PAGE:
During the same election, Democratic Speaker of the Oregon House of Representatives Jeff Merkley defeated incumbent Republican U.S. Senator Gordon Smith by a narrow 3.35-percent margin of victory. Merkley received 48.90% of the vote while Smith took in 45.55 with the remaining 5.24% going to Dave Brownlow of the Constitution Party. At the state level, Democrats picked up five seats in the Oregon House of Representatives while Republicans picked up one seat in the Oregon Senate.

Results[edit]

United States presidential election in Oregon, 2008
Party Candidate Running mate Votes Percentage Electoral votes
Democratic Barack Obama Joe Biden 1,037,291 56.75% 7
Republican John McCain Sarah Palin 738,475 40.40% 0
Independent Ralph Nader Matt Gonzalez 18,614 1.02% 0
Write-ins Write-ins 13,613 0.74% 0
Constitution Chuck Baldwin Darrell Castle 7,693 0.42% 0
Libertarian Bob Barr Wayne Allyn Root 7,635 0.42% 0
Green Cynthia McKinney Rosa Clemente 4,543 0.25% 0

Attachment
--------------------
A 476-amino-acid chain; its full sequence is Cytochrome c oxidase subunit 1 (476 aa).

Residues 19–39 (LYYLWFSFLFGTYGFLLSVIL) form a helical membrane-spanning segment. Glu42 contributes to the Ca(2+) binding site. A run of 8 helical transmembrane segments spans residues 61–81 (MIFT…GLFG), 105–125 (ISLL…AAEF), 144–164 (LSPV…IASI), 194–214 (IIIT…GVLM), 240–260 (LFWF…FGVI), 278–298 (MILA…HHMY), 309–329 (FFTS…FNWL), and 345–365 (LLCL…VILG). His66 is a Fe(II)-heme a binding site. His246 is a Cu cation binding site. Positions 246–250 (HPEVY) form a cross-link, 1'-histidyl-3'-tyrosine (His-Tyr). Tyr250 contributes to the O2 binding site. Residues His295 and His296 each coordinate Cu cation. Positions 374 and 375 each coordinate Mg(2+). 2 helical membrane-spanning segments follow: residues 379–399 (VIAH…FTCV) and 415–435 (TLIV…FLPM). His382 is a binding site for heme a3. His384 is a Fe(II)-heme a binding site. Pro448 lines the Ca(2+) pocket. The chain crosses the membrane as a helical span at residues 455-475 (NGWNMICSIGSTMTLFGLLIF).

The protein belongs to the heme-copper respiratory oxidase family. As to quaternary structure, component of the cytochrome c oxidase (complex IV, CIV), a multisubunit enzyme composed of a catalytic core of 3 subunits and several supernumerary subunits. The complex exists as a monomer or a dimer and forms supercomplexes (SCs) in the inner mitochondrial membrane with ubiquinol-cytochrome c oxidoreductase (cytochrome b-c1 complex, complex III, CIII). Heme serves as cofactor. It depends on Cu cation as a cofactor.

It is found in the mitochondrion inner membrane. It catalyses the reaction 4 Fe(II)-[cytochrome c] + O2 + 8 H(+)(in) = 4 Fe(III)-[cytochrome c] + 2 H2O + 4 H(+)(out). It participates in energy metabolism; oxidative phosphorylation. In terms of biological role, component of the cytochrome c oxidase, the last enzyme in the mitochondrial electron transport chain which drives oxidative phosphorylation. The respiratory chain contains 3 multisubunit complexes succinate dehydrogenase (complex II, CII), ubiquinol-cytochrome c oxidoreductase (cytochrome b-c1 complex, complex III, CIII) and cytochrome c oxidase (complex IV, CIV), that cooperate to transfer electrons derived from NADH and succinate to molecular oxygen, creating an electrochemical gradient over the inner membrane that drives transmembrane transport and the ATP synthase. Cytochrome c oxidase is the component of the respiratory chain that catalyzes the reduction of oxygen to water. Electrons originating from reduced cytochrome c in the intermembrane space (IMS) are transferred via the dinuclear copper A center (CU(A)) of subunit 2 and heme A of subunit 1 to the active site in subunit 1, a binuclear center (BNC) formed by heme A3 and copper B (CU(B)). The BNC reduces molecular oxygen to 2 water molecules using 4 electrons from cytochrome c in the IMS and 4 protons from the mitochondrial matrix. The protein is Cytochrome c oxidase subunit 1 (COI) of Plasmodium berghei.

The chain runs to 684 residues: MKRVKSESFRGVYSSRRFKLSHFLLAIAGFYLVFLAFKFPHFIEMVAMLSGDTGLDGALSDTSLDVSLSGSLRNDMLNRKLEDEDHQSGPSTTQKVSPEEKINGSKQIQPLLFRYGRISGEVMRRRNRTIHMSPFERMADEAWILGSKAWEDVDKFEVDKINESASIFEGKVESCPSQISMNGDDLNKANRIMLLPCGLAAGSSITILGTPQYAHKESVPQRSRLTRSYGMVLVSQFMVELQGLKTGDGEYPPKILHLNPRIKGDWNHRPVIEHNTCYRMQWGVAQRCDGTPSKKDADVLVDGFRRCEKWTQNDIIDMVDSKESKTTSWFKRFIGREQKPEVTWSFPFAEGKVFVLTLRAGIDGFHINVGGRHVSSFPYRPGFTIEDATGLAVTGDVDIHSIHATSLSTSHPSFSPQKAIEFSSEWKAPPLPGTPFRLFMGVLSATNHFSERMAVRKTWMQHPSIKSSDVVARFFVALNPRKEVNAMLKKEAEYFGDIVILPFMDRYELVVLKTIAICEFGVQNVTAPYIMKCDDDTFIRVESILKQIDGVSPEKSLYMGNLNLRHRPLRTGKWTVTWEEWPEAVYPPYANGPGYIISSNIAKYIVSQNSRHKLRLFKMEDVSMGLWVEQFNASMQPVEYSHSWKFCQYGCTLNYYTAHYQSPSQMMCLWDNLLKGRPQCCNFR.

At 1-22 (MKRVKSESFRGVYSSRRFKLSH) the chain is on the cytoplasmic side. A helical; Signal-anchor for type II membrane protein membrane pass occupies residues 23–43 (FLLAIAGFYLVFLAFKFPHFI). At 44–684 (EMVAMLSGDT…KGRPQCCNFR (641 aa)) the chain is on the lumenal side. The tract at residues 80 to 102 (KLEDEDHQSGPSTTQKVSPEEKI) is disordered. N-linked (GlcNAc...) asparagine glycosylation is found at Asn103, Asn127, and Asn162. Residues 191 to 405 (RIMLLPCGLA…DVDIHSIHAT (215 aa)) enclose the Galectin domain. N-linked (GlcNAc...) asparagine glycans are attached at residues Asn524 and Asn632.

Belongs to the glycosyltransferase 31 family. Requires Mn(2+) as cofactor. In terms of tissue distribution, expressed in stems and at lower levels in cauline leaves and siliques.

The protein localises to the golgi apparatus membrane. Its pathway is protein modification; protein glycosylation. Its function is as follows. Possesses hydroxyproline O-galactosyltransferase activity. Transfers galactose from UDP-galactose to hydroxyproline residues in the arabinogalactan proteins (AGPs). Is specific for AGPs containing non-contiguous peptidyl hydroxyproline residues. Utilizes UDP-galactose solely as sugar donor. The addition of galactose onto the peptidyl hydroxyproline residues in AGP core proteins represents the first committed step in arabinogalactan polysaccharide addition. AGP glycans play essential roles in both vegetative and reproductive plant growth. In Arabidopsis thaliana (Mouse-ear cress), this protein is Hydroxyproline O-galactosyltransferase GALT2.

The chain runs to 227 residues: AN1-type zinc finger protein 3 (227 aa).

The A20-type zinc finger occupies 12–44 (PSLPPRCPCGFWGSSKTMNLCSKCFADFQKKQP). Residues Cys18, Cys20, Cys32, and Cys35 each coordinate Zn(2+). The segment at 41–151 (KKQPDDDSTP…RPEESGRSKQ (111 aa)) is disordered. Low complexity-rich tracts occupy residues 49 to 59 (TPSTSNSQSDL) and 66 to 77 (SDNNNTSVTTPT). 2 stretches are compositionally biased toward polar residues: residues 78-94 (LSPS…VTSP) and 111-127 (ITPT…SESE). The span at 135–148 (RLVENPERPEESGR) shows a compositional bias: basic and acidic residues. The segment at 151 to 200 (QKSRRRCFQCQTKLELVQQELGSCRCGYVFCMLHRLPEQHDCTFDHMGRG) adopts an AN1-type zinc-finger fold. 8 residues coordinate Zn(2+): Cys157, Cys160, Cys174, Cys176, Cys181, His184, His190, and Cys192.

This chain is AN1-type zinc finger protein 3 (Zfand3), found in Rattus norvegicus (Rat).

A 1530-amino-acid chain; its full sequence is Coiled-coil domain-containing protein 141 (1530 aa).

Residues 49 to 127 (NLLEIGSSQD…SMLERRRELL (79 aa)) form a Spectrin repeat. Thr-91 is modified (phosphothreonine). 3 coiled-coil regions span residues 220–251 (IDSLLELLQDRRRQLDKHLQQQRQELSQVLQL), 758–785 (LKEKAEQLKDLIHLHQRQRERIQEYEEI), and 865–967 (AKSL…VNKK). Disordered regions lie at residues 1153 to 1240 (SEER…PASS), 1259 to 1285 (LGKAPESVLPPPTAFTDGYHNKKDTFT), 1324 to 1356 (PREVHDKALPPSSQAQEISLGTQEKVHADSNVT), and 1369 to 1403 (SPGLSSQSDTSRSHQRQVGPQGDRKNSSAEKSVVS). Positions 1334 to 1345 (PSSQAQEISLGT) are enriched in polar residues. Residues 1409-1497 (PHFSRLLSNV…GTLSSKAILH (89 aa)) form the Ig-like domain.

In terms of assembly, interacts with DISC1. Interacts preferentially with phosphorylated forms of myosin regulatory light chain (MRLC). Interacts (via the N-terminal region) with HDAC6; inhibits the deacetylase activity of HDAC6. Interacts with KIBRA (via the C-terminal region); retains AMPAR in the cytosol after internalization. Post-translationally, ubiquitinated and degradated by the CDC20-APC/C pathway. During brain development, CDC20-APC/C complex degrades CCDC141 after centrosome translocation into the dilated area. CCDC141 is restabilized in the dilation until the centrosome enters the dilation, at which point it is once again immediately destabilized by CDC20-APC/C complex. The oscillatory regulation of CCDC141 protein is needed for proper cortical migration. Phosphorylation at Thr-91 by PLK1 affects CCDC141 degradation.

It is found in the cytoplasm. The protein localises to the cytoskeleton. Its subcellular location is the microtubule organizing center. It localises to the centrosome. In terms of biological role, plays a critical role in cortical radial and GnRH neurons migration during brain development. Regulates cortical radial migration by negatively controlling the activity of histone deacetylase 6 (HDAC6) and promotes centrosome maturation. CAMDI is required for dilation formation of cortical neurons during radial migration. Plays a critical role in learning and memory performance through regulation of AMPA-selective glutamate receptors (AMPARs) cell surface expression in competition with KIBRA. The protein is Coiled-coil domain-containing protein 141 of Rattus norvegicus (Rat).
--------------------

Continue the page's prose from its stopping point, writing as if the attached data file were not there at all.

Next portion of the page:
Totals 1,827,864 100.00% 7
Voter turnout (Voting age population) 62.9%

Results breakdown[edit]

By county[edit]

County Obama  % McCain  % Nader  % Barr  % Baldwin  % McKinney  % Others  %
Baker 2,805 31.96 5,650 64.37 106 1.21 51 0.58 55 0.63 23 0.26 87 0.99
Benton 29,901 64.33 15,264 32.84 427 0.92 214 0.46 169 0.36 169 0.36 334 0.72
Clackamas 103,476 53.93 83,595 43.57 1,750 0.91 717 0.37 692 0.36 284 0.15 1,364 0.71
Clatsop 10,701 57.69 7,192 38.78 249 1.34 101 0.54 70 0.38 68 0.37 167 0.90
Columbia 13,390 54.06 10,413 42.04 307 1.24 123 0.50 202 0.82 74 0.30 259 1.05
Coos 14,401 46.53 15,354 49.61 422 1.36 163 0.53 204 0.66 103 0.33 304 0.98
Crook 3,632 35.09 6,371 61.54 157 1.52 55 0.53 37 0.36 24 0.23 76 0.73
Curry 5,230 42.41 6,646 53.89 174 1.41 57 0.46 83 0.67 26 0.21 116 0.94
Deschutes 38,819 48.66 39,064 48.96 702 0.88 305 0.38 259 0.32 129 0.16 504 0.63
Douglas 20,298 38.34 30,919 58.41 561 1.06 217 0.41 320 0.60 128 0.24 494 0.93
Gilliam 430 38.74 648 58.38 16 1.44 2 0.18 6 0.54 2 0.18 6 0.54
Grant 1,006 25.74 2,785 71.25 30 0.77 15 0.38 39 1.00 2 0.05 32 0.82
Harney 950 25.79 2,595 70.46 51 1.38 29 0.79 21 0.57 10 0.27 27 0.73
Hood River 6,302 64.11 3,265 33.21 112 1.14 31 0.32 44 0.45 21 0.21 55 0.56
Jackson 49,090 48.58 49,043 48.53 844 0.84 425 0.42 601 0.59 224 0.22 820 0.81
Jefferson 3,682 44.27 4,402 52.92 100 1.20 22 0.26 37 0.44 21 0.25 54 0.65
Josephine 17,412 41.41 22,973 54.63 492 1.17 234 0.56 379 0.90 135 0.32 424 1.01